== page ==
The one point that really hit home and I took away was reading Matthew 25:40.. "whatever you do for the least of these brothers and sisters of mine, you do for me.." I also like Rachel wanted to 'do' something in the mission field and thought that was bringing glory to God. My eyes have been opened to how I have my own little field, that what seems like an endless sacrifice day after day, is actually a perfume poured out for Him. Andrew likens the story of him receiving an orange to other friends The one point that really hit home and I took away was reading Matthew 25:40.. "whatever you do for the least of these brothers and sisters of mine, you do for me.." I also like Rachel wanted to 'do' something in the mission field and thought that was bringing glory to God. My eyes have been opened to how I have my own little field, that what seems like an endless sacrifice day after day, is actually a perfume poured out for Him. Andrew likens the story of him receiving an orange to other friends around the table getting a chocolate orange. Being a special needs family is like that. Its thinking that we have come up short. That our friends have life so much richer than us. When God had a special plan all along. We are truly blessed. We have the 'least of these'. I will forever look at my own four children differently now: 2 of them are autistic and another has Asperger's ADHD.

  28. 5 out of 5

    Brenda

    The subtitle is a very good description of what this book is about. When the authors were grappling with how to "survive and thrive" in the midst of parenting two children with regressive autism, one of whom also had seizures, they looked for a book to encourage them, especially in the spiritual part of their lives. Not finding it, they wrote it themselves. Their story and honesty was enlightening and helpful to me. Though I do not have children or grandchildren with special needs, I have close The subtitle is a very good description of what this book is about. When the authors were grappling with how to "survive and thrive" in the midst of parenting two children with regressive autism, one of whom also had seizures, they looked for a book to encourage them, especially in the spiritual part of their lives. Not finding it, they wrote it themselves. Their story and honesty was enlightening and helpful to me. Though I do not have children or grandchildren with special needs, I have close friends who do. And the lessons of empathy and hopefulness carry over to heartbreak of many other types. 4.5 stars! I hope this wise couple write more as their journey continues.

  29. 5 out of 5

    Paula

    A friend recommended this book and since my son was recently diagnosed with autism, I was eager to read it. I thought the book was honest, easy to read, very authentic in sharing what it can be like to parent a child with autism, and was helpful in affirming many of the emotions and challenges that accompany loving someone with autism. However, I don't think I was quite the right reader for this book. I found myself skimming much of the text because the authors are devout Christians and the book A friend recommended this book and since my son was recently diagnosed with autism, I was eager to read it. I thought the book was honest, easy to read, very authentic in sharing what it can be like to parent a child with autism, and was helpful in affirming many of the emotions and challenges that accompany loving someone with autism. However, I don't think I was quite the right reader for this book. I found myself skimming much of the text because the authors are devout Christians and the book contains a lot of scripture and references to the Bible. I think that if you love someone with special needs and are devoutly religious, this might be a great book for you.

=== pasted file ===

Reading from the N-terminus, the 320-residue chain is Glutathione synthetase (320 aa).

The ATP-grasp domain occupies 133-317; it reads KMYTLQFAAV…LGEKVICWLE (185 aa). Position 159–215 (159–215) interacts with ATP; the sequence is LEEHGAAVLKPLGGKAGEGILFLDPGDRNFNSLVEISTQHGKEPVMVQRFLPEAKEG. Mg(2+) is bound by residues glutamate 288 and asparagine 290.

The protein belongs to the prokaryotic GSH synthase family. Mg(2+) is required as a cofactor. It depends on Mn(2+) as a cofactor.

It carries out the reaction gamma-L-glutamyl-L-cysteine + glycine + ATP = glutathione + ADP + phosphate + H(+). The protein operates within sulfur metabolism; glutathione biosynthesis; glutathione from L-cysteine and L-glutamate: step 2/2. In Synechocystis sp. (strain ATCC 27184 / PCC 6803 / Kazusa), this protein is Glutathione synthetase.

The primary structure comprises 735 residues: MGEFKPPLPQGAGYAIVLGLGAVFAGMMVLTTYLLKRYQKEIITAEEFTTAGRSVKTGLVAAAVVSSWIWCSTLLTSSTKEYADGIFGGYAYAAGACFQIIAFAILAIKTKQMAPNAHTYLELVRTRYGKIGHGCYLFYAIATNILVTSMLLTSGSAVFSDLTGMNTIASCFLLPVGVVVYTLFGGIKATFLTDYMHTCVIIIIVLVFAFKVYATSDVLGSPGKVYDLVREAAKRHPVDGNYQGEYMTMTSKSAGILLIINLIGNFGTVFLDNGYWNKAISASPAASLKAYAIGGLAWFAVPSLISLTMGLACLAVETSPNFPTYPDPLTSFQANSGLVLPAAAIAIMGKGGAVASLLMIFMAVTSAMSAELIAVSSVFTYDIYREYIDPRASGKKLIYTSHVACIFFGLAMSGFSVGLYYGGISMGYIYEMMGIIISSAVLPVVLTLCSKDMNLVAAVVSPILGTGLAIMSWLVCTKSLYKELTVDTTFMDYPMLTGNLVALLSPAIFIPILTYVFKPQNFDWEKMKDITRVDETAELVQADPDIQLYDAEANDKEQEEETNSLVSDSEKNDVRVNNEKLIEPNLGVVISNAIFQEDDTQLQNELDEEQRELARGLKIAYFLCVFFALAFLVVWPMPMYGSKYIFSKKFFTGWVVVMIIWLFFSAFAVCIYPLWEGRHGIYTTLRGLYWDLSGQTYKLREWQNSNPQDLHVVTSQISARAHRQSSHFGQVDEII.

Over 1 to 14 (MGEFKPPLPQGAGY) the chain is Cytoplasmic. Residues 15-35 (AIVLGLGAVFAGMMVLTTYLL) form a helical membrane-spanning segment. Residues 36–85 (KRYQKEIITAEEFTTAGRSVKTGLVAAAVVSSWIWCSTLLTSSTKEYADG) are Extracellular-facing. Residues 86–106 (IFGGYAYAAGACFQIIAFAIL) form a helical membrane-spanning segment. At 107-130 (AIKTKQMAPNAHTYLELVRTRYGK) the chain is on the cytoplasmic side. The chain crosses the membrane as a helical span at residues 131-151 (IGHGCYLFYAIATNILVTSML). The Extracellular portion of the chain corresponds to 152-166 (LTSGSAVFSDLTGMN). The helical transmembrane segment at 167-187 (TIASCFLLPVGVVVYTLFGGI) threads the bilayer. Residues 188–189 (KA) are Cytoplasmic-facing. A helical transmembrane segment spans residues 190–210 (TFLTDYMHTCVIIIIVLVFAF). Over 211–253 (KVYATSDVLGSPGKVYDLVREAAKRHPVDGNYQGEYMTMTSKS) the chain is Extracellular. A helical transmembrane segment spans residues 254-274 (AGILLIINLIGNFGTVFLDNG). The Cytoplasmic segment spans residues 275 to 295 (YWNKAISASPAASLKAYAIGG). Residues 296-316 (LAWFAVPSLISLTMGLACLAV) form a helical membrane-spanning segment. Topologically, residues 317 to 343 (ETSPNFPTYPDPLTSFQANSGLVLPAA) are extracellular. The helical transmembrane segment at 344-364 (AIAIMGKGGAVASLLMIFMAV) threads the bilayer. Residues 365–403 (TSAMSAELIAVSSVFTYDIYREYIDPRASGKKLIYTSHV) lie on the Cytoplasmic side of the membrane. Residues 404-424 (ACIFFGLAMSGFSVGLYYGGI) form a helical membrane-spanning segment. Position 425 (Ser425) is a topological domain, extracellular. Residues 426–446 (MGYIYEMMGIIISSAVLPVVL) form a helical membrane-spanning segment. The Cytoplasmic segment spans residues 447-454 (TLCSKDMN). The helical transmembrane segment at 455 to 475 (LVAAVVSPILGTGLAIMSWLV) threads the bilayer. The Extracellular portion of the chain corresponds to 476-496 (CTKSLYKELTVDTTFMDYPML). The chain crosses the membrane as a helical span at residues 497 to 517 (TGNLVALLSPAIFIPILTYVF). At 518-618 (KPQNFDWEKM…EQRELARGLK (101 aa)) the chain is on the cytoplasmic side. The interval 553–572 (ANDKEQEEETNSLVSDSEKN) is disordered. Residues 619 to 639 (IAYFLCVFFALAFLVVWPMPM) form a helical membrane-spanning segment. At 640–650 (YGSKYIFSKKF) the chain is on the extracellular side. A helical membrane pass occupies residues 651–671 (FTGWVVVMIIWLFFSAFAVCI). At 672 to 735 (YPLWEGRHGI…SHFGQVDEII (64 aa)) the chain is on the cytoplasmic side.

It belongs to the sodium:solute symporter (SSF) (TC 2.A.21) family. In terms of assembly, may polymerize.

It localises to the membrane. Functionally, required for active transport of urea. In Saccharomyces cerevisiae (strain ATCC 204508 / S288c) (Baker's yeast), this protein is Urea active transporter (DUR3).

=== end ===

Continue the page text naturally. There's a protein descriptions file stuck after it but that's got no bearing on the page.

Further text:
30. 4 out of 5

    Madelle

    While this small but powerful book is framed around the experiences of the Wilsons, Andrew and Rachel, as they parent two profoundly autistic children, it is more than just a book about raising children with special needs. It is a book for everyone, discussing the joys, hopes, challenges, grief of life, lament, and faithfulness of God in our lives through every circumstance. It is beautifully written and draws the reader into a closer relationship with the Lord. I will reread this little book. T While this small but powerful book is framed around the experiences of the Wilsons, Andrew and Rachel, as they parent two profoundly autistic children, it is more than just a book about raising children with special needs. It is a book for everyone, discussing the joys, hopes, challenges, grief of life, lament, and faithfulness of God in our lives through every circumstance. It is beautifully written and draws the reader into a closer relationship with the Lord. I will reread this little book. The chapters are alternately written by Andrew and Rachel as they each share their unique perspective in this family.